Snapchat agreed to settle Federal Trade Commission charges on Thursday that the company wasn’t totally telling the most literal version of the truth when it assured customers that messages sent over the service “disappear forever” shortly after they are sent. And given the whole “disappearing forever” thing is kind of the point of Snapchat, it wasn’t exactly a minor charge being hurled at the company.
Here’s the crux of the problem, from the FTC.
Touting the “ephemeral” nature of “snaps,” the term used to describe photo and video messages sent via the app, Snapchat marketed the app’s central feature as the user’s ability to send snaps that would “disappear forever” after the sender-designated time period expired. Despite Snapchat’s claims, the complaint describes several simple ways that recipients could save snaps indefinitely.
Consumers can, for example, use third-party apps to log into the Snapchat service, according to the complaint. Because the service’s deletion feature only functions in the official Snapchat app, recipients can use these widely available third-party apps to view and save snaps indefinitely. Indeed, such third-party apps have been downloaded millions of times. Despite a security researcher warning the company about this possibility, the complaint alleges, Snapchat continued to misrepresent that the sender controls how long a recipient can view a snap.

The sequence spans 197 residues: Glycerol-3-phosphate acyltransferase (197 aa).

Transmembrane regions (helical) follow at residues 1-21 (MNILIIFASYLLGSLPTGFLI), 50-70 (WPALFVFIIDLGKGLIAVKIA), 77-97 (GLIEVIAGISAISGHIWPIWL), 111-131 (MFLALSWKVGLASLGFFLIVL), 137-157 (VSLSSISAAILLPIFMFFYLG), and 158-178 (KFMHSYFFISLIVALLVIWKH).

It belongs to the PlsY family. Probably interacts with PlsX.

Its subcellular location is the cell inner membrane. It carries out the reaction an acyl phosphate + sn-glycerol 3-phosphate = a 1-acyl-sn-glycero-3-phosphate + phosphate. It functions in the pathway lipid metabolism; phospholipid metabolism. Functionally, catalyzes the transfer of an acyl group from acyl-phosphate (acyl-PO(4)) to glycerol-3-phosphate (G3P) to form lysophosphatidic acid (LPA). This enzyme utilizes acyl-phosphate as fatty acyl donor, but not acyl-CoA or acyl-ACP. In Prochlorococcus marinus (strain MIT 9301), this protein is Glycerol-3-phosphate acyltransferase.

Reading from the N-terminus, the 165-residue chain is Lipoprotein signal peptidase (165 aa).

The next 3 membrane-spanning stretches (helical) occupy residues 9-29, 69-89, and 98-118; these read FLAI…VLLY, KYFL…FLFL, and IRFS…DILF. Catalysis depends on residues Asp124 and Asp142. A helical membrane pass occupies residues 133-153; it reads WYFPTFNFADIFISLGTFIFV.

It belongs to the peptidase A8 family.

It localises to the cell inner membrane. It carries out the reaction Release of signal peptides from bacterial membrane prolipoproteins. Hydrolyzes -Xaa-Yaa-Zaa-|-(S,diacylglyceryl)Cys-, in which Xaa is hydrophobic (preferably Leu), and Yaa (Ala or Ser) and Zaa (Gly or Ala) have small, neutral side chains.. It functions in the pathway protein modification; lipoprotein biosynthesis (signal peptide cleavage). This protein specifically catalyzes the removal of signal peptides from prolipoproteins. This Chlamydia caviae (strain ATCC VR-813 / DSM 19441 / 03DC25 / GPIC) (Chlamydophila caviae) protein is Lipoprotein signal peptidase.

The FTC complaint also alleged Snapchat collected sensitive data of its users—like location and address book contacts—despite saying that it really wasn’t. Their data-collecting ways came to light via a major security breach that Slate’s Will Oremus covered in-depth here. So what’s the company’s penance for its misdirection? “Under the terms of the settlement, Snapchat will be prohibited from misrepresenting how it maintains the privacy and confidentially of user information,” the New York Times reports. “The company will also be required to start a wide-ranging privacy program that will be independently monitored for 20 years.”